Europe’s deepening inequalities are leaving too many behind

Despite the European Union’s commitment to ‘leave no one behind’, millions of people in Europe are falling victim to widening inequalities, a newly released EU-wide report concludes. Meanwhile, European governments are not doing enough to bridge the chasm.

On Tuesday 18 June, ‘Falling through the cracks: Exposing inequalities in the European Union and beyond’, a major new report on inequalities in Europe was released by SDG Watch Europe and Make Europe Sustainable for All (MESA), two Europe-wide civil society platforms which seek to raise awareness of and promote the ambitious implementation of the Sustainable Development Goals.

The SDGs are the world’s crisis plan to end poverty and protect the planet, and tackling inequalities is one of the 17 goals that all EU countries have signed up to deliver in the coming years. Inequalities also cut across and affect many of the other SDGs.

The release was timed to coincide with the European Development Days (EDD), whose theme also related to addressing inequalities and “building a world which leaves no one behind”.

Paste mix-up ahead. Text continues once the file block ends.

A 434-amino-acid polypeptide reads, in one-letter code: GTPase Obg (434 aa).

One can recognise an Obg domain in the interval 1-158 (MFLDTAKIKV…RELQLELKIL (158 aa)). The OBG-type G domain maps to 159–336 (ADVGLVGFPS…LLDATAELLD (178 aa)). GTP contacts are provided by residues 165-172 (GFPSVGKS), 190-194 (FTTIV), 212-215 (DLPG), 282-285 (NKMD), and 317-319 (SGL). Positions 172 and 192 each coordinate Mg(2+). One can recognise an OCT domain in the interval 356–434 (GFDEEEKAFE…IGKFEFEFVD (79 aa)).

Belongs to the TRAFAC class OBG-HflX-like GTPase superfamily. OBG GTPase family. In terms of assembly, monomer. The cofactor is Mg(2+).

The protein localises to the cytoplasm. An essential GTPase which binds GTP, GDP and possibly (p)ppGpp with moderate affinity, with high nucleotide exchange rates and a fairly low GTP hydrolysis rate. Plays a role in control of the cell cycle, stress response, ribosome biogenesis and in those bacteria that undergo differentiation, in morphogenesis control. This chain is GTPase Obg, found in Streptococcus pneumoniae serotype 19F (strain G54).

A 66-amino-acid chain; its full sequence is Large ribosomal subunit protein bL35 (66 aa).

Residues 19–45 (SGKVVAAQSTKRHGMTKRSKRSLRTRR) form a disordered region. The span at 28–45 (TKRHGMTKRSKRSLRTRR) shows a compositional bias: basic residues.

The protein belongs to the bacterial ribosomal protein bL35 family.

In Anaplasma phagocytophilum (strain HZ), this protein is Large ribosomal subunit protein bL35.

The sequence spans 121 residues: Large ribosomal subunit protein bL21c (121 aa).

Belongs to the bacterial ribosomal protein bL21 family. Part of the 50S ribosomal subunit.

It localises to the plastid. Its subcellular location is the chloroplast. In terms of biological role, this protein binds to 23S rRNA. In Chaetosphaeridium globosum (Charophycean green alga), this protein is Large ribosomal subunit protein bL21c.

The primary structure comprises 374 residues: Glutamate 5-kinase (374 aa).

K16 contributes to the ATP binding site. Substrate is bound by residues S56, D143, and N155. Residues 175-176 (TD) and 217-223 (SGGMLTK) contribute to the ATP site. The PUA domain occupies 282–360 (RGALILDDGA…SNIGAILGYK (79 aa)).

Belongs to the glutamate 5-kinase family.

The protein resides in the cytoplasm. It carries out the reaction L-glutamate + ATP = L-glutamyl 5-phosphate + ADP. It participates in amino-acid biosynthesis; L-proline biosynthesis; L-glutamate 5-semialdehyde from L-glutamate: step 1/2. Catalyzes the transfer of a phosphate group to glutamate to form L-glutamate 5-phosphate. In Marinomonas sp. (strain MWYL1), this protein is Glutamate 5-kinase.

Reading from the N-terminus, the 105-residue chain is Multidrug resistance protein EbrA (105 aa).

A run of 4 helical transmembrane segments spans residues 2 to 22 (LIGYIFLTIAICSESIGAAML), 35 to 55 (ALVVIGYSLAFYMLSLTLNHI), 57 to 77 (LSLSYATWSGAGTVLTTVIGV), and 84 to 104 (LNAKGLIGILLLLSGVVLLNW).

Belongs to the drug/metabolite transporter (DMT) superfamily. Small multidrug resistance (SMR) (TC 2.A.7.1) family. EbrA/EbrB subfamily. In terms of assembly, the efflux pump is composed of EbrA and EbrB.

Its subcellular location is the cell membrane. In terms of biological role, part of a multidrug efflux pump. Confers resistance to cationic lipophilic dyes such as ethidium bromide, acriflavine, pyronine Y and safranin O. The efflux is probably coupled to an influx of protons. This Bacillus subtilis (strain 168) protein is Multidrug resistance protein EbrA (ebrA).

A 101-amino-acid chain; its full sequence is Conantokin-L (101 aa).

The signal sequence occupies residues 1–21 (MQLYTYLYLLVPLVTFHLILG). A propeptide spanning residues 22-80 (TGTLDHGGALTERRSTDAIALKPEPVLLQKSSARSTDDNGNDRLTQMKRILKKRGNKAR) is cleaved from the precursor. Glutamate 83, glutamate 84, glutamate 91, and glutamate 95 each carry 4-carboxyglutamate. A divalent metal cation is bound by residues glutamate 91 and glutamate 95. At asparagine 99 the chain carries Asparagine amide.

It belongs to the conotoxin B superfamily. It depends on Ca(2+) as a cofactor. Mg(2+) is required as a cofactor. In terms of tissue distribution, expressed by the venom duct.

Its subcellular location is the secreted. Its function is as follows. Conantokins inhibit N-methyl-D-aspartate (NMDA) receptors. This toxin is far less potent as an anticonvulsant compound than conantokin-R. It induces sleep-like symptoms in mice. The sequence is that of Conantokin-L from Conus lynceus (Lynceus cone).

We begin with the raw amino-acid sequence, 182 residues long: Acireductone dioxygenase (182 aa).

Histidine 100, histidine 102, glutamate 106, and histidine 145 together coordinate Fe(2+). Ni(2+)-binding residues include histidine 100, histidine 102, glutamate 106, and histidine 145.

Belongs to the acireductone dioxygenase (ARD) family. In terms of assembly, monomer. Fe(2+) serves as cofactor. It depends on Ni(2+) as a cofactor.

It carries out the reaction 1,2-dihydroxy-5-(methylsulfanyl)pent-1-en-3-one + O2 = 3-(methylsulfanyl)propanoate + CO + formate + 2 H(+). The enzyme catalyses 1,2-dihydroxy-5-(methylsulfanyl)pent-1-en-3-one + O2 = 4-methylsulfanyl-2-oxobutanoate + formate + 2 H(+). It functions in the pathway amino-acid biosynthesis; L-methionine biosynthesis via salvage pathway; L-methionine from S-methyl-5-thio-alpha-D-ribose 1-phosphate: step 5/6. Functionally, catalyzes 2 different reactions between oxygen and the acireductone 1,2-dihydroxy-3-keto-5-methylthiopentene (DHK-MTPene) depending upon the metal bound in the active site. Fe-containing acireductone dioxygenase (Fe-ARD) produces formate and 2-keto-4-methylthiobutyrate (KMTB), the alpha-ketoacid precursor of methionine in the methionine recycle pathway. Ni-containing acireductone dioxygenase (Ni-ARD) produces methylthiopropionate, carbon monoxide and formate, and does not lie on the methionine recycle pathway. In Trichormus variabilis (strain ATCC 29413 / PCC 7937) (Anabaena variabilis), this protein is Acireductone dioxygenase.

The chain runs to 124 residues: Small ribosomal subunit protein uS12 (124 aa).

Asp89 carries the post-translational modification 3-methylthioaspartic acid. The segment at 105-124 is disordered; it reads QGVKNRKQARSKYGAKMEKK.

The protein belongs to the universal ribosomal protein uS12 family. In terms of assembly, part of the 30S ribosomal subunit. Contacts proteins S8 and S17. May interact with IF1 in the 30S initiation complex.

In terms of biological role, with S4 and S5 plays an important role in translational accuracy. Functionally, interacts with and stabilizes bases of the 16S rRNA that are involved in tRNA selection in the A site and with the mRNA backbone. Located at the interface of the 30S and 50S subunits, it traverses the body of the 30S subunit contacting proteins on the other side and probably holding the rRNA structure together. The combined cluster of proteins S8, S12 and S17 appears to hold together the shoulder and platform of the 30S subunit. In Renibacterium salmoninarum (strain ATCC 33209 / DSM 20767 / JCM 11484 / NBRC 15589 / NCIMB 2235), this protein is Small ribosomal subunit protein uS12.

While visitors and delegates to the event received a wealth of information about inequalities in developing nations and how the EU social model could help tackle these inequalities, missing from the official programme was how the much-vaunted European model was under assault and how many forms of inequalities were widening in a part of the world which prides itself on its egalitarianism.

A Fight Inequality campaigner talks about the report with a passerby. Image: Sonia Goicoechea

To raise awareness of this oversight, a team of ‘Fight Inequality’ activists, dressed fetchingly in sandwich boards with eye-catching designs, talked to hundreds of visitors outside the EDD venue in Brussels about inequalities in Europe and about the report.

“Inequality is not only a fact in the Global South, it is also a problem in Europe,” Patrizia Heidegger, director of global policies and sustainability at the European Environmental Bureau (EEB), said during a packed side event at the EDD.